Visa has filed an application with the People’s Bank of China to become the first nondomestic payment network with a bank card clearing license, reports the South China Morning Post.
The application comes a little over two years after China’s payments market was first opened to international payment companies. MasterCard has also indicated that it intends to follow in Visa’s footsteps, either by pursuing a clearing license alone or through a joint venture.
Greater competition in China is a blow to UnionPay in the global payment card war.
- UnionPay’s card share in China has only one direction it can go — down. Lacking significant competition, UnionPay dominates China’s 6.3 billion-card-strong market. The country is so important to UnionPay’s success that despite 99% of the network’s cards being contained to China, UnionPay is able to make up 43% of all cards globally. Because Chinese consumers average 4.5 cards per person and are unlikely to adopt new ones, Visa and MasterCard can only grow at UnionPay’s expense.
- UnionPay is looking beyond China for growth. Beyond China, UnionPay comprises only 0.5% of total card market share — a drop in the bucket compared with Visa’s 50% share and Mastercard’s 31%, the Financial Times reported. UnionPay is seeking to build inroads overseas beginning with targeting international travelers — but may pivot to competing directly for overseas customers. In addition to growing new cardholders, this strategy could widen margins for UnionPay — in China, clearing houses charge 0.6%, much slimmer than the 1-2% rates charged overseas.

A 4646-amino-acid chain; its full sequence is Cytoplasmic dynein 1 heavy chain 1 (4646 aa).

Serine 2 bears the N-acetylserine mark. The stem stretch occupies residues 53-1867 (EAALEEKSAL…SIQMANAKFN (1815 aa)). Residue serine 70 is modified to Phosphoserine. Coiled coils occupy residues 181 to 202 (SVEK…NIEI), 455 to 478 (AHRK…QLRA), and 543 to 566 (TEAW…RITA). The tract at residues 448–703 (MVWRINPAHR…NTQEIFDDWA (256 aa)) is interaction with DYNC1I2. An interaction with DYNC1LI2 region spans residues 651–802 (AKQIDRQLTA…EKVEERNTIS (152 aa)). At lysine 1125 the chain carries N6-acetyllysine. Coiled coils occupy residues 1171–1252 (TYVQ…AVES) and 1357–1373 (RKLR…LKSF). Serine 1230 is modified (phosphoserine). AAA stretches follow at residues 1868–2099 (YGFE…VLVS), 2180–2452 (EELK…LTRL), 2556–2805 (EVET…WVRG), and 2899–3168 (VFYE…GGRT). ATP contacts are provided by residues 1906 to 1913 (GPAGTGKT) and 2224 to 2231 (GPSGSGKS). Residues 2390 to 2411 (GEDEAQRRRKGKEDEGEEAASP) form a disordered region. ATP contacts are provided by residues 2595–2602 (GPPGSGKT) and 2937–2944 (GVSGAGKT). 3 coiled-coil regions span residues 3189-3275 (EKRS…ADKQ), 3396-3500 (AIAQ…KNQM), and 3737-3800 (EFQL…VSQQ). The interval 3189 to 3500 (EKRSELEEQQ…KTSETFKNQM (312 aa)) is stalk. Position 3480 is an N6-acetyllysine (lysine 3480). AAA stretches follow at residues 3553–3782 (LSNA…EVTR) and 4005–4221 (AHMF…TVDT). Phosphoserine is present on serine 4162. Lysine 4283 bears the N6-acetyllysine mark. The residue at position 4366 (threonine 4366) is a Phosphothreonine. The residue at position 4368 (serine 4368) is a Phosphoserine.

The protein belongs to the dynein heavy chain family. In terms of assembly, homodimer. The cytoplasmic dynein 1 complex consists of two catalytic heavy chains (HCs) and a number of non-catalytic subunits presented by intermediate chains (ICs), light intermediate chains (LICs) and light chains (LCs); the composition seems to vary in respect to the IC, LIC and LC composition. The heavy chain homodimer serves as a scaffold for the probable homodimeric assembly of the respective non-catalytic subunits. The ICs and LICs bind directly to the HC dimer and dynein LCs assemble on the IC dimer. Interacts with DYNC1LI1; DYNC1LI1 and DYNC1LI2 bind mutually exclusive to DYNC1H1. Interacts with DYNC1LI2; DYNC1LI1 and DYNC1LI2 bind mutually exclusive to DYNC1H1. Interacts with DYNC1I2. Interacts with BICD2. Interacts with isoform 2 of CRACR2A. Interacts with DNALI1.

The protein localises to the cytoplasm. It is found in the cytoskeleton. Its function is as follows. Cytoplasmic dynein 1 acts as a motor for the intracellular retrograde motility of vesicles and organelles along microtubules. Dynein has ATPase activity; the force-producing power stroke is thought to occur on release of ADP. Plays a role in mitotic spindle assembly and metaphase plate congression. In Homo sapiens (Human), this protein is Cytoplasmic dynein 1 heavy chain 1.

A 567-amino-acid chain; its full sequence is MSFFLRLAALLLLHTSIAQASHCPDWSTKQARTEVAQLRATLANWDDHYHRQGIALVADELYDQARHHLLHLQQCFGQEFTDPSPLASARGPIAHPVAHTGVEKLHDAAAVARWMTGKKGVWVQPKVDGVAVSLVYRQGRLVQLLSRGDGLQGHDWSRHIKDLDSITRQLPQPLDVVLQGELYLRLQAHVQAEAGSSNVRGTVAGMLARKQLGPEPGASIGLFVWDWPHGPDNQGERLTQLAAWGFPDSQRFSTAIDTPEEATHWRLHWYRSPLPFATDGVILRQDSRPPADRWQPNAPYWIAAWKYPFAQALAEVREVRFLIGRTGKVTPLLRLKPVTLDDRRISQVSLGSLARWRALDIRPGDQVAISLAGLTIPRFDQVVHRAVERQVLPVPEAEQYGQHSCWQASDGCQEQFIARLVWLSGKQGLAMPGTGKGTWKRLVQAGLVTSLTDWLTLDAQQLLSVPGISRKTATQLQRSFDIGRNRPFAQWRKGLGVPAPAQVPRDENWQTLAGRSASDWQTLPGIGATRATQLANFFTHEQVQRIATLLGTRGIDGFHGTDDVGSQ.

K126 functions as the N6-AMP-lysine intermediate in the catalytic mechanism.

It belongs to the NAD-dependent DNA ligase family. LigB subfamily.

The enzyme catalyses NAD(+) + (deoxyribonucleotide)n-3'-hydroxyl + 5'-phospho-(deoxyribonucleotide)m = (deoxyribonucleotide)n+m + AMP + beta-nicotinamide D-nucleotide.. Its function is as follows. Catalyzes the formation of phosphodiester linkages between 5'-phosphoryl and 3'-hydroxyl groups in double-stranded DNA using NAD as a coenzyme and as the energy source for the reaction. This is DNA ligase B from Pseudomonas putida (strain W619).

Emerging markets will be critical to UnionPay’s growth. UnionPay will face the same challenge internationally that Visa and Mastercard may soon confront in China — the difficulty of beating entrenched
The U.S. payments ecosystem is in the midst of a shift toward mobile, and countless new and old stakeholders are attempting to accelerate this migration, which is moving at a glacial pace relative to other markets globally. But mobile payments can rise to the mainstream. For companies seeking to build out a robust mobile payments product, China’s thriving mobile payments ecosystem offers some insight — and some lessons.